Here’s an example of an OEE calculator application built in Tulip. It breaks down into four simple steps. 

The steps:

  1. Select your machine
  2. Select a job
  3. Record your production data
  4. Calculate and submit your OEE

1) Select your machine

This OEE calculator app’s first step is to select your machine

Beginning your OEE calculation, the first step is to select the machine(s) (or process) that you would like to track. In the image above, you can see the machines available in a list. These machines are stored in a table, and can be configured or linked with machine monitoring capabilities.

2) Select a job

This section shows information related to your machine’s job

To add context to the OEE information you are tracking, the next step in the calculator app will be to select a job. This provides specifics about the operations, and allows you to log work orders or other information. Adding a job will not impact the equation or OEE, but can help when triaging issues that arise.

3) Record your production data

Here an operator can log data manually or automatically with machine monitoring

This step prompts operators to enter the information needed to calculate OEE. Setting the stage for the calculation is important, and there is room for operators to enter any notes as well that they see fit. With machine monitoring, the production data can populate automatically.

4) Calculate and submit data

With all of the information input, you can calculate your OEE score and submit it

Here operators have two options by default: the ability to calculate and display OEE, or calculate and submit OEE to be logged for a record. This allows operators to check to see if their OEE calculations are inline with the information they input. Once the data is submitted, it can be analyzed in an OEE dashboard.

With a calculator application, recording OEE at any point in your production becomes a simple task.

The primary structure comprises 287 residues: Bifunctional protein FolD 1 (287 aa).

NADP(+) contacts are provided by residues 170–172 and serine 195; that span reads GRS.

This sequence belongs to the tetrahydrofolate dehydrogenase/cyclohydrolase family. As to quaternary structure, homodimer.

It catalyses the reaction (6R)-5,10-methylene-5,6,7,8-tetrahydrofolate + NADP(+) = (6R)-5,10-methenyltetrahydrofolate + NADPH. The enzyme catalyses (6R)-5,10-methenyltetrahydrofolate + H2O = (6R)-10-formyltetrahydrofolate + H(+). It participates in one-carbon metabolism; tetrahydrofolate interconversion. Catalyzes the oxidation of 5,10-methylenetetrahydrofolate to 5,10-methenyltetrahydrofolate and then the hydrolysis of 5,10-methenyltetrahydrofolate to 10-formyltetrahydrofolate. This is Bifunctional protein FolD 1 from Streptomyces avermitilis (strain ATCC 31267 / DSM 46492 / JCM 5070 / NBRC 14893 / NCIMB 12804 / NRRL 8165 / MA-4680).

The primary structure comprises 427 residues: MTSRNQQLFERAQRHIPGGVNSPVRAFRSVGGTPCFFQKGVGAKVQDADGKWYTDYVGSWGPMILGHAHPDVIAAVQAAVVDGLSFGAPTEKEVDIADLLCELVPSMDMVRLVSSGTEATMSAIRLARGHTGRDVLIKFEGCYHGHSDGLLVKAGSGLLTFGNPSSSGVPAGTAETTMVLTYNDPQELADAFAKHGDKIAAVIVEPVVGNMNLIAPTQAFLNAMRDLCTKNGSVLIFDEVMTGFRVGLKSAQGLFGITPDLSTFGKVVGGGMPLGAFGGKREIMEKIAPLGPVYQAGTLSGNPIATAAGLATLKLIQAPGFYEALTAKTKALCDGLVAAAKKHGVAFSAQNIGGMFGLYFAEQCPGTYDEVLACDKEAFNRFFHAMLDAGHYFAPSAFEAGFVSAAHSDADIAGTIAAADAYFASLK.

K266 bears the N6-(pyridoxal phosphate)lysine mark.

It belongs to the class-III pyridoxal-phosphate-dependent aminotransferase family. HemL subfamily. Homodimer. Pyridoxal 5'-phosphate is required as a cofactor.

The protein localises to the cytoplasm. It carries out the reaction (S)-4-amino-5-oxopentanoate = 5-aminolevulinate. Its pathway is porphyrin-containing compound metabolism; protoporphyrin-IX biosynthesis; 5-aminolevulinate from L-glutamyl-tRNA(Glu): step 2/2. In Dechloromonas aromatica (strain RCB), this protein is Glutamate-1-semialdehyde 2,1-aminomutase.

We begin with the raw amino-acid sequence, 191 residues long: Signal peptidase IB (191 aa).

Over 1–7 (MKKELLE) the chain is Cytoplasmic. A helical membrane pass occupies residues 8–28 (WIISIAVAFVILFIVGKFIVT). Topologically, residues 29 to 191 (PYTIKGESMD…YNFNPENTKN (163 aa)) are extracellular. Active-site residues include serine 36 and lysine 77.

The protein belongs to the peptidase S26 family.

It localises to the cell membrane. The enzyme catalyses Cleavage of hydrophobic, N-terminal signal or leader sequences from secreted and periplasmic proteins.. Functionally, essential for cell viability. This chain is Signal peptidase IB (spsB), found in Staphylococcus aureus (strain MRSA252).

Chapter Four: Tracking OEE with an OEE Dashboard

An OEE Dashboard is a tool for visualizing production. OEE dashboards display real-time OEE metrics in an easy-to-understand, visual format. The nature of the dashboard makes it easy to display in a public place, and can be run alongside other forms of visual management.

An OEE dashboard example, visualizing metrics for machines on a shop floor

OEE is usually measured at a few levels.

  • Individual machine level
  • Department level
  • Shop level

With a dashboard, you can choose a granular or holistic view – looking at a single machine’s performance, or the performance of a full machine shop. 

A dashboard view of a single machine’s OEE

Looking at OEE holistically for a shop level gives you a summary of your entire operation. This single value is useful for looking at a shop’s overall productivity in a specific timeframe.

Dashboards can show real-time, daily, quarterly or other cadence of data. This lets you track problem areas, and monitor improvements. For example, viewing OEE by machine type, and time can provide you with a detailed view of a certain aspect of your production.

Dashboards can show OEE data when you need it, how you need it

The insight brought by OEE analytics is configurable to your needs. Pareto charts can be used to show common downtime reasons, defects and more. You can also track OEE against performance metrics, which can inform decision-making and empower your workforce.

Conclusion: The Final Takeaways

With this guide, we’ve gone over:

  • What Overall Equipment Effectiveness (OEE) is and how to calculate it
  • Why you should measure OEE
  • OEE vs. OPE
  • How to automate OEE with a calculator app
  • Tracking OEE in an OEE dashboard

It may seem like a lot, but with applications designed specifically for tracking OEE in your workflow, it is easy to take this vital step towards digitizing your operations.

If you don’t already track OEE, it can help you unlock vital performance information. 

If you do track OEE, embracing digital technology can reduce the workload around tracking OEE and other metrics.

This simple step can have a huge improvement in the efficiency of a manufacturing operation, and is a first step towards transforming your operations with machine monitoring and powerful analytics.

We can help you get started with tracking OEE today. Get in touch.

Tulip’s flexible and intuitive manufacturing app platform helps manufacturers thrive during Industry 4.0. Using Tulip, engineers can create applications that guide operators and collect data from the people, machines, and processes involved in production. With Tulip, companies can digitally transform their shop floors and gain real-time visibility of their production in days. Get a free demo to learn more!